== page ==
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Re: Sizing the Housing Bubble
Old 07-16-2006, 02:02 PM   #133
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Re: Sizing the Housing Bubble

Quote:
Originally Posted by LOL!
A different kind of housing bubble may be created with gasoline prices going up: Homes that are closer to jobs will go up in value; homes further away will go down in value.
Interesting point -- I could easily see that happening in Tampa. Or else, the downtown businesses move to the burbs.
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Re: Sizing the Housing Bubble
Old 07-16-2006, 02:07 PM   #134
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Re: Sizing the Housing Bubble

Quote:
Originally Posted by mb
SF Bay Area RE prices are outrageous but I have always been surprised at how resilient they are. They do of course have corrections but in the past the drop has been less than what I have expected. Examples are the dot.com bust and the early nineties down turn. In the former Silicon Valley lost somelike 150,000 jobs (although I suspect that most of them were renters) and RE dipped slightly and then shot straight up when interest rates went down. I think that is it is because prices have been so high for so long that there are a lot of people that want to move up to a larger house or a better school district. Remember we have a lot of families with incomes of $200k/year plus living in 1200 sq ft houses and it's not because they are trying to save money for RE. The creates a huge latent demand. When they see a dip they take the opportunity to move up and that moderates the price drops.

MB
I concur, mb. The prices here are still outrageous in the bay area BUT the houses are staying on the market longer. Prices will soften with inventory not moving as quickly as in the heydey 2-4 years ago

You are also correct about the folks making $200+ living in tiny quarters. We belong to that category and are waiting patiently on sidelines with our cash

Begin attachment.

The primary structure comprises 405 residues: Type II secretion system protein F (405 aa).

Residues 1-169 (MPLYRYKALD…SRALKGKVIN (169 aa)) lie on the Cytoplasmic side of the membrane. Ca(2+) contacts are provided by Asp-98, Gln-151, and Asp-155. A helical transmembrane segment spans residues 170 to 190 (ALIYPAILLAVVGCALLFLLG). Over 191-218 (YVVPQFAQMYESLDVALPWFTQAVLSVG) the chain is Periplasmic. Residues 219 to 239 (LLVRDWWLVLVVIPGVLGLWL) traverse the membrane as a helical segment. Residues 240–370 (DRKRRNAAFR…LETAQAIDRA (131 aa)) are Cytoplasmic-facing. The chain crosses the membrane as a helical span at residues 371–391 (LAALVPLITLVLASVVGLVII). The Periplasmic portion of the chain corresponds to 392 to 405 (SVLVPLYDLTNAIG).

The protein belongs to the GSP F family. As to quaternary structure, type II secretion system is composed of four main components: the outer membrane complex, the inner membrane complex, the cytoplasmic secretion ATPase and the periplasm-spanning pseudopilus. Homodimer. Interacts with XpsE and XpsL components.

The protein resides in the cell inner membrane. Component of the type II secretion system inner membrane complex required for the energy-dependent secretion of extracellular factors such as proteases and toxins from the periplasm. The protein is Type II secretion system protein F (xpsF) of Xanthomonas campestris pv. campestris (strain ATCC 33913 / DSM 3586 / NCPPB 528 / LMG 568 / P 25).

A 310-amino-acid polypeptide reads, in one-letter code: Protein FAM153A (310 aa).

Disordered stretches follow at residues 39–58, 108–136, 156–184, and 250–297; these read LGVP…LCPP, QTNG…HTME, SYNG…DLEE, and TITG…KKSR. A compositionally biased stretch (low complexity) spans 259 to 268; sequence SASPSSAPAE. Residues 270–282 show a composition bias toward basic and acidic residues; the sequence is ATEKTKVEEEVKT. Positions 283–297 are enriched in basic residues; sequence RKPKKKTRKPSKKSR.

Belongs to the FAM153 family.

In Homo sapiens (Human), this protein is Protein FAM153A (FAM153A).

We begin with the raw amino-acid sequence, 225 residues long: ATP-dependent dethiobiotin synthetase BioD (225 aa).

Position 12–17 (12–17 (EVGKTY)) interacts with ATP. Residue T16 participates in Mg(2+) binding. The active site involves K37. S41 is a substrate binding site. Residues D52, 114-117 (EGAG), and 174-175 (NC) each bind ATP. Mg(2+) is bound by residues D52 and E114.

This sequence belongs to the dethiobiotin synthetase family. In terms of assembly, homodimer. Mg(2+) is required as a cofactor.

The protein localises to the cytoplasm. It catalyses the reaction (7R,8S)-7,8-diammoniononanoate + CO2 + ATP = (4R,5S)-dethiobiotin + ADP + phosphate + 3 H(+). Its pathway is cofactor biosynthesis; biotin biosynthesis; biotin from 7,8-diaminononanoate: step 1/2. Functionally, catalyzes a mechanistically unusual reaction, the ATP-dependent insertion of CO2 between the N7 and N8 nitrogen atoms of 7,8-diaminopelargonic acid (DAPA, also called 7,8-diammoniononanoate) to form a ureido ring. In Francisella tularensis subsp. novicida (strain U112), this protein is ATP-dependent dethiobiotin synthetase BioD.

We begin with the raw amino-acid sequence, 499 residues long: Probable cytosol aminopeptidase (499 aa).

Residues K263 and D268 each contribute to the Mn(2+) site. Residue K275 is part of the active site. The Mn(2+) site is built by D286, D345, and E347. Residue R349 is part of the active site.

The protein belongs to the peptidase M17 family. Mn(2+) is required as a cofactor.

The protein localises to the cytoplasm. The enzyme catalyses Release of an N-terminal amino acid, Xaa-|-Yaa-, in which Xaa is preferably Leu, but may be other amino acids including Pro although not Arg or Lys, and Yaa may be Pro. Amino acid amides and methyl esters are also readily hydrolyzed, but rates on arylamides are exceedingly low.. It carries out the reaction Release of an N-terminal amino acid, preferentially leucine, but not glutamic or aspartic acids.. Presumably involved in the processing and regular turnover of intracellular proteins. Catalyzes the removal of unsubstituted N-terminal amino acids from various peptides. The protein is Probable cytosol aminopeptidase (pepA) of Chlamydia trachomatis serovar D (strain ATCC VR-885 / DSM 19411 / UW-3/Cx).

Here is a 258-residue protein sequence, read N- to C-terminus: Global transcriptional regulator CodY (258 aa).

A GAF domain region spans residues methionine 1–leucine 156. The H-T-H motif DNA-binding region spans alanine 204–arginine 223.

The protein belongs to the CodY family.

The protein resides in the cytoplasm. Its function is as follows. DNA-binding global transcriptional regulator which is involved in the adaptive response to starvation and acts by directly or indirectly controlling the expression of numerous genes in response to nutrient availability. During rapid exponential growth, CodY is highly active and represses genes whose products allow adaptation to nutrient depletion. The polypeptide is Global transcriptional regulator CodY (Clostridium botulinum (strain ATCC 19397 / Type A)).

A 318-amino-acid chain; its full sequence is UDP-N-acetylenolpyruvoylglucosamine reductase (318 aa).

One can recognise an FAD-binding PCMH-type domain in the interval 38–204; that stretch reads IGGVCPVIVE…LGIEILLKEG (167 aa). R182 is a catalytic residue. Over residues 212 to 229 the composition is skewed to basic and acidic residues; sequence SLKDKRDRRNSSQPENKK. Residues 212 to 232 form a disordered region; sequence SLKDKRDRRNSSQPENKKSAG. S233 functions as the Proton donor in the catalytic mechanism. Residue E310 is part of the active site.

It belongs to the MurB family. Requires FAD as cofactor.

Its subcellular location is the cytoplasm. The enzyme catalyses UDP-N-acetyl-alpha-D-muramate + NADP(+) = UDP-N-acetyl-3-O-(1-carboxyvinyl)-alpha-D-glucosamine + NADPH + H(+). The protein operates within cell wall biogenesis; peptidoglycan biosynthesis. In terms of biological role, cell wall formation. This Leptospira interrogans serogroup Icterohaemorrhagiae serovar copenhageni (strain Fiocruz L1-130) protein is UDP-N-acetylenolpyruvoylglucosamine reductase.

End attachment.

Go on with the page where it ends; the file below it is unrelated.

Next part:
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Re: Sizing the Housing Bubble
Old 07-16-2006, 02:08 PM   #135
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Re: Sizing the Housing Bubble

Quote:
Originally Posted by mb
SF Bay Area RE prices are outrageous but I have always been surprised at how resilient they are. They do of course have corrections but in the past the drop has been less than what I have expected. Examples are the dot.com bust and the early nineties down turn. In the former Silicon Valley lost somelike 150,000 jobs (although I suspect that most of them were renters) and RE dipped slightly and then shot straight up when interest rates went down. I think that is it is because prices have been so high for so long that there are a lot of people that want to move up to a larger house or a better school district. Remember we have a lot of families with incomes of $200k/year plus living in 1200 sq ft houses and it's not because they are trying to save money for RE. The creates a huge latent demand. When they see a dip they take the opportunity to move up and that moderates the price drops.

MB
I've been amazed at how well home prices have held up in the Bay Area as well. *

In the Spring of 05 I had my house on the market here in SD and had a very good non-contingent offer after 21 days for the price I wanted. *I thought the market was at a peak (and I may have been right) and planned to sit it out and rent. *I just couldn't go through with it since I enjoy the neighborhood so much.

I don't know what will happen. *I went through a period of thinking we'd absolutely be looking at a 20-40% drop, but now I'm not so sure. *I wonder if the San Diego market will hold up much as the Bay Area market has.

Interesting tidbit in the paper this week: *The median price for all homes (new, resale, condos) in SD County decreased around 1% in June 06 vs June 05.... the first year-over-year home value drop in ten years. *
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Re: Sizing the Housing Bubble
Old 07-16-2006, 02:27 PM   #136
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Re: Sizing the Housing Bubble

When it comes to predicting, you have to be a little bit humble, a trait that few of the bubble advocates on this forum seem to possess. I don't have a crystal ball and I certainly don't know anyone else who does. But I do know that "Economics" is not an exact science! So when Wab says
Quote: